The Collision Industry Loses Chuck Mayne

Chuck Mayne, Global Manager of Akzo Nobel Coatings, and a very active industry player, passed away on Valentine’s Day at the age of 66.
Mayne worked for AkzoNobel for nearly three decades and was an active contributor to the collision repair industry. He was a regular at IBIS, served as the vice-chair of the Collision Industry Conference (CIC) marketing committee and served on the Collision Industry Foundation board of trustees.
He will be sadly missed.

Changes to financial reporting

By Marcus Ohm*

Late last year both the Australian Accounting Standards Board (AASB) and the Federal Treasury released proposals for substantial changes in financial reporting in Australia.
If enacted, they will give rise to far-reaching changes in how and what many businesses report. In particular, there is likely to be a significant impact on those businesses that currently prepare special purpose financial statements.
Special purpose statements do not necessarily comply with all the requirements of accounting standards. They are commonly prepared by small and medium sized businesses who have only a limited range of users of their accounts (eg financial data for management, basis for tax return, etc).
Under the proposals, the ???reporting entity??? concept will be removed and all lodged accounts will be considered general purpose. However, there will be a ???reduced disclosure regime??? for those organisations without public accountability.
AASB???s consultation paper contained examples of reduced disclosures and these indicate that the changes will not be as far-reaching as many had hoped for. It is likely that the changes will give rise to a greater compliance burden for those currently preparing special purpose accounts. These changes will therefore need to be planned for appropriately.

Parent entity financial statements
It has also been proposed that the Corporations Act requirement (which requires parent company accounts to be prepared when consolidated accounts are prepared) will be removed. Instead, organisations will need to present summarised financial information for the parent within the notes to the accounts.
At first glance this would appear to be a sound move. However, the benefits are reduced by the fact that summarised financial information still has to be prepared and because this requirement is extended to half-yearly reporting.

Another change is that the existing ???profits??? test is likely to be replaced with a ???solvency??? test in determining the ability to pay dividends.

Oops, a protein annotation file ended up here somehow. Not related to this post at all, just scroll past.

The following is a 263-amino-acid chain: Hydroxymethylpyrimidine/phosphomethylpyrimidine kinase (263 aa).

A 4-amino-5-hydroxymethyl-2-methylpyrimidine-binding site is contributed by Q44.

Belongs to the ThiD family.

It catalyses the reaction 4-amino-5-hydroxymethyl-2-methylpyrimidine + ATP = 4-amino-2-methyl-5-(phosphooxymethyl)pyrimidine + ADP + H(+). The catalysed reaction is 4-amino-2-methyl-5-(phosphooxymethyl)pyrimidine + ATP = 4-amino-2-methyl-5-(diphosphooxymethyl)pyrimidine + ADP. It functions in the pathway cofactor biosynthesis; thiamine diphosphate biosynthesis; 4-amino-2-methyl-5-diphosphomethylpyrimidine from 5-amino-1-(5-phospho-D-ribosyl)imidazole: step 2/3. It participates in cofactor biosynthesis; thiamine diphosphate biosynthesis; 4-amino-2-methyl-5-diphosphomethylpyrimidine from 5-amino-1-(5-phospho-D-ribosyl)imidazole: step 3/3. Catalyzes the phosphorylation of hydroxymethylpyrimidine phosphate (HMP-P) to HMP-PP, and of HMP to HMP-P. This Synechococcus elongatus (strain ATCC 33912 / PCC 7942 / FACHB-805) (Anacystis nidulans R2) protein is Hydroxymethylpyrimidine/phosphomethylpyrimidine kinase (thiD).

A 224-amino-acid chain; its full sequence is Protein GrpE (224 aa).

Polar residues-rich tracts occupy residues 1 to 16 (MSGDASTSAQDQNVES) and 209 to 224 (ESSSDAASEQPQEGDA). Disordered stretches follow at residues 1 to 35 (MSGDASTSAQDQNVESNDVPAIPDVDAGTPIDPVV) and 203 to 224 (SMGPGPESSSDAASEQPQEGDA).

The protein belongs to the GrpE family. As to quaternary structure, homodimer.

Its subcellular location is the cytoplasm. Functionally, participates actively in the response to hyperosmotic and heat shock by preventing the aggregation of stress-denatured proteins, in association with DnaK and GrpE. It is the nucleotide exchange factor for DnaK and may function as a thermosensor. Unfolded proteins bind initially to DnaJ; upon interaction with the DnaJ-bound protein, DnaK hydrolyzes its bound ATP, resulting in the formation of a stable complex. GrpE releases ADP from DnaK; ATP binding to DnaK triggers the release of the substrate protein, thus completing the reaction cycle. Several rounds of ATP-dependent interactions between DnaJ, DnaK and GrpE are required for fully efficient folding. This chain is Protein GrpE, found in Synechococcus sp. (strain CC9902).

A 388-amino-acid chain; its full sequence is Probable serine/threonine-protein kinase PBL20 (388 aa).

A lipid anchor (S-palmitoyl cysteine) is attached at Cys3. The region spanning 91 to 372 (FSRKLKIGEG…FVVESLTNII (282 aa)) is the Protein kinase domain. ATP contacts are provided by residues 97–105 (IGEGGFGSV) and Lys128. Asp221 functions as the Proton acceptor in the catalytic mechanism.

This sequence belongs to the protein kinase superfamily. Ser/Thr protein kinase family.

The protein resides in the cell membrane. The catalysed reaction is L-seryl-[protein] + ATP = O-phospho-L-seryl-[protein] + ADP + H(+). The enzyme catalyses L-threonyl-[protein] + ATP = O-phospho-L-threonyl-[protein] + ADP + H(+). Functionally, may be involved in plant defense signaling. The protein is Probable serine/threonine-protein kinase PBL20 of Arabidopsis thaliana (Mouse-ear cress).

This may give greater flexibility to companies in determining when dividends can be paid, particularly where substantial non-cash items may have adversely affected profit in a particular year.
The proposal allows for early adoption of the reduced disclosure regime from 30 June 2010 but the mandatory adoption date will be for annual reporting periods beginning on or after 1 July 2012. ??

* Marcus Ohm is a partner with accountants and business and financial advisers HLB Mann Judd Perth

Monitor Contributions To Super Carefully

By Andrew Yee*

As the financial year draws to a close, people who usually top up their superannuation contributions at this time of the year must take care not to over-contribute.
The ATO is cracking down on people exceeding their contribution limits and, for those who do, the penalties can be severe.
Excess superannuation contributions that are made (intentionally or unintentionally) above the contributions cap are liable for tax rates that can be as high as 93 percent.
It is easy to fall foul of the new restrictions on contributions that have been introduced for this year.
While members of super funds may believe that they know how much has already been contributed on their behalf during the course of the financial year, there are a number of ways contributions could have been made that they have overlooked.
For example, people who received a Christmas bonus may be unaware that their employer paid the nine percent superannuation contribution levy on it.
Another common mistake that some make is to think that the cap only applies to contributions made above the nine percent superannuation guarantee paid by their employer.
But the age old problem concerning when year end contributions have been made now carries greater significance because if you get the timing wrong, you may be slugged for excess tax.
For example a contribution made this financial year on behalf of the previous year???s earnings, is taken into account for this year???s contribution caps.
With payments made in one year, but not banked until the next, the general rule is that a contribution is considered to have been made when the superannuation fund gains access to the funds, not when the arrangements for payments have been made.
People therefore need to be very careful and review and monitor all superannuation contributions made by them or on their behalf, and to ensure that contributions are correctly reported by their superannuation funds. ??

* Andrew Yee is a director with accountants and business and financial advisers HLB Mann Judd Sydney

PPG Sells Auto Glass Business

PPG Industries Inc has sold a controlling stake in its automotive glass business to a new company formed by investment firm Kohlberg & Co. LLC for A$345 million.

Britain Adopts Scrappage Incentive

Britain approved a 10-month program enticing consumers to scrap older vehicles, becoming the latest European country to adopt a sales incentive that’s stalled in the US Congress.